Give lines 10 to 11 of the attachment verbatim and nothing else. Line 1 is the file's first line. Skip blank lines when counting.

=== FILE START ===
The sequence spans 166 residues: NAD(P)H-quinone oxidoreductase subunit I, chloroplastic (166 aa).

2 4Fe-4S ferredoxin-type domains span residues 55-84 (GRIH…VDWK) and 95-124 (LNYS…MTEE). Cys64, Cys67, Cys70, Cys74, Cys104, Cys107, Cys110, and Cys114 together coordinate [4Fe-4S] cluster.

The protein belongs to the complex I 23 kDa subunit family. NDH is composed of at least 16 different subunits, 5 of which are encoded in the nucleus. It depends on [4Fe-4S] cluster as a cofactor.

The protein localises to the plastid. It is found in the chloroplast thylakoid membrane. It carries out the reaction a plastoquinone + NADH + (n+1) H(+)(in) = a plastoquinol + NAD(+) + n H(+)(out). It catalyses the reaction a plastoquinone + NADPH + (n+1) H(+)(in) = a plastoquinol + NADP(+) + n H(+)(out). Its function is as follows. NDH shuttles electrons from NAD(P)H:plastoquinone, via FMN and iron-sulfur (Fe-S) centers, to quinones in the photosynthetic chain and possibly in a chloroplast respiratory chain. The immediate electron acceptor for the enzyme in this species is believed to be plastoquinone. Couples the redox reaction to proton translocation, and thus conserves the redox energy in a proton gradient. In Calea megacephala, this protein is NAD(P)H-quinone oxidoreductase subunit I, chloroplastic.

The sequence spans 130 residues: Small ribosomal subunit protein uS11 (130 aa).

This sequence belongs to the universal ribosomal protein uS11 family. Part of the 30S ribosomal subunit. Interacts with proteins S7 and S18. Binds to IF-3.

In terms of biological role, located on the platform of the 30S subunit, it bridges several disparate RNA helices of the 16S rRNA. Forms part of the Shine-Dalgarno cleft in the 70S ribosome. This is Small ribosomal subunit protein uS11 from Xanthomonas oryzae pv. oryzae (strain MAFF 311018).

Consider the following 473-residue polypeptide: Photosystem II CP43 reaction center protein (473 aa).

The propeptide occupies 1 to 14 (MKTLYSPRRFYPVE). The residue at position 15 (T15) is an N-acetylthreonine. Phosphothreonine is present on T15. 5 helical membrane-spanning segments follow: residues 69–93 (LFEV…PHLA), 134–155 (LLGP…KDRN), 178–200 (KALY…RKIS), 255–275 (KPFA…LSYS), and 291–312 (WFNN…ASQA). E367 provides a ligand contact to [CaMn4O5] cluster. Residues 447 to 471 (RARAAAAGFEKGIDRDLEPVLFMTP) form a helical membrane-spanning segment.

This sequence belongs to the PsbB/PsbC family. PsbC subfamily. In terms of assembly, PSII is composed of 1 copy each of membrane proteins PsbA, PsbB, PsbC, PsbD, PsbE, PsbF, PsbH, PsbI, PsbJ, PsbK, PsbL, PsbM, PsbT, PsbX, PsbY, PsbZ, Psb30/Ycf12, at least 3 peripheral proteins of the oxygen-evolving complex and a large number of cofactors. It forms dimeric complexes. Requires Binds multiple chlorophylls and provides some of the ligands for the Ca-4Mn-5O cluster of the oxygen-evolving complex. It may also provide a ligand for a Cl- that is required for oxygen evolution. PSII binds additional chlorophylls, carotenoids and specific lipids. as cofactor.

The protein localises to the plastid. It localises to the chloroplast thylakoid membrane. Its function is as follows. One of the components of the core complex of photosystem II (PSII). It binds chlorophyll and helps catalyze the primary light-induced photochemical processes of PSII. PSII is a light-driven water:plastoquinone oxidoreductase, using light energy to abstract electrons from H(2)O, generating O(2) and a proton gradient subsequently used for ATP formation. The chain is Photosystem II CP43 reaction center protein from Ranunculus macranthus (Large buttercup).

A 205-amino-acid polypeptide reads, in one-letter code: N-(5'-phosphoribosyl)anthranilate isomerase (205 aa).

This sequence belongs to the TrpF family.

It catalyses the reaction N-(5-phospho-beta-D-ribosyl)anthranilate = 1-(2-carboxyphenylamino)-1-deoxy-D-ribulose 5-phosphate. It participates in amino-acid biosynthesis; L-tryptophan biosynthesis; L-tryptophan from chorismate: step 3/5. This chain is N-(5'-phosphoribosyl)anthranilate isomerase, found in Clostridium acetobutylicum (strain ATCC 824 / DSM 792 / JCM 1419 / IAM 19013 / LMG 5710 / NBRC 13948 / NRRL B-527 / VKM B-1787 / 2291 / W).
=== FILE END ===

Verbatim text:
This sequence belongs to the PsbB/PsbC family. PsbC subfamily. In terms of assembly, PSII is composed of 1 copy each of membrane proteins PsbA, PsbB, PsbC, PsbD, PsbE, PsbF, PsbH, PsbI, PsbJ, PsbK, PsbL, PsbM, PsbT, PsbX, PsbY, PsbZ, Psb30/Ycf12, at least 3 peripheral proteins of the oxygen-evolving complex and a large number of cofactors. It forms dimeric complexes. Requires Binds multiple chlorophylls and provides some of the ligands for the Ca-4Mn-5O cluster of the oxygen-evolving complex. It may also provide a ligand for a Cl- that is required for oxygen evolution. PSII binds additional chlorophylls, carotenoids and specific lipids. as cofactor.

The protein localises to the plastid. It localises to the chloroplast thylakoid membrane. Its function is as follows. One of the components of the core complex of photosystem II (PSII). It binds chlorophyll and helps catalyze the primary light-induced photochemical processes of PSII. PSII is a light-driven water:plastoquinone oxidoreductase, using light energy to abstract electrons from H(2)O, generating O(2) and a proton gradient subsequently used for ATP formation. The chain is Photosystem II CP43 reaction center protein from Ranunculus macranthus (Large buttercup).